Hongwei's research topic is ‘predicting young scientists’ potential impact based on academic network’.
How do people assess the future academic influence of scientists? How to use quantitative tools to predict the academic potential of young scientists? How can quantitative tools be used to help decision-makers when making such decisions?
In academia, decision-makers often need to make important decisions related to young researchers. They often decide whether to continue supporting research in the future or whether they should be hired as professors, based on the research results of young researchers less than a decade since they graduated with a PhD. These decisions are usually based on subjective assessments and the quantitative techniques used in this process are very limited. But such a decision not only determines the future career direction of scholars, but also affects the future rankings of universities and departments. Because when decision-makers decide to let a young scientist become a professor, the scientist may receive millions of pounds in research funding, and he or she will occupy the professor position in the next decades. In the business domain, companies using data-driven decision-making have 5% ∼ 6% more production than traditional companies that make decisions through experience and intuition. So, Hongwei suggest that academia should also use quantitative tools to help decision-making like in business domain. At the age of big data, it is very useful to build a quantitative evaluation model based on academic complex networks to help the decision-making process. His study uses a citation network structure to build regression models based on early papers published by scientists to help decision-makers predict whether scientists will succeed at the early stages of their careers.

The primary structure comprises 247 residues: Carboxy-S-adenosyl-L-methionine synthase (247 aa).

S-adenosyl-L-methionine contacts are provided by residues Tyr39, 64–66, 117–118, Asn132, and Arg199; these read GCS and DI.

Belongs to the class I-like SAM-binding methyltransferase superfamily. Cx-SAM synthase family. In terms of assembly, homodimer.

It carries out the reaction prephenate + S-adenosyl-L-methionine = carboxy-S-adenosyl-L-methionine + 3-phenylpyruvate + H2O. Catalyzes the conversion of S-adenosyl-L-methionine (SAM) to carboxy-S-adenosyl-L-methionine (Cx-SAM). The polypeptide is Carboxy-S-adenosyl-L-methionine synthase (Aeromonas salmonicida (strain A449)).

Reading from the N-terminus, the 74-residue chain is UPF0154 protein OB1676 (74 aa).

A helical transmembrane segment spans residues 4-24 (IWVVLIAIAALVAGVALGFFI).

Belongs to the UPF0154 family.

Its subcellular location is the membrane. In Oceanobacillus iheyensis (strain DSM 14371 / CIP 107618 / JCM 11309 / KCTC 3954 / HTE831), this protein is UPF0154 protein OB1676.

The Open Academic Graph (OAG) dataset is relatively easy to obtain public data. Hongwei's research is based on data mining of heterogeneous networks of cooperating scholars, and gives a statistics model for evaluating the future performance of young scientists. Based on the early career performance of scientists, his model makes statistical regression predictions on scientists’ future academic potential. This will help schools and institutions to make reasonable assessments of recruiting young scientists in the future. Therefore, the purpose of Hongwei's future research mainly focuses on the following questions:
1. Will earlier papers have a significant impact on the future academic potential of scientists?
2. Should scientists focus more on quantity or quality at early stages of their career?
3. What will make scientists more competitive in the future?
4. How to predict the future academic potential of scientists?
5. How to predict future academic potential using fewer, more accessible information?
1st Supervisior: Professor Pietro Panzarasa
2nd Supervisor: Dr Thomas Kenny
Hongwei PENG is the PhD student in business and management at Queen Mary University of London. He obtained a statistics master's degree from University College London and bachelor's from Central South University in China. The specialist area is statistical analysis and master’s dissertation is “The NIR corn data set” which use Partial least squares regression (PLS) and parallel computing in HPC. Hongwei's research interests are now in the fields of science of science and network science. He is supervised by Prof. Pietro Panzarasa (Primary Supervisor) and Dr Thomas Kemeny (co-supervisor).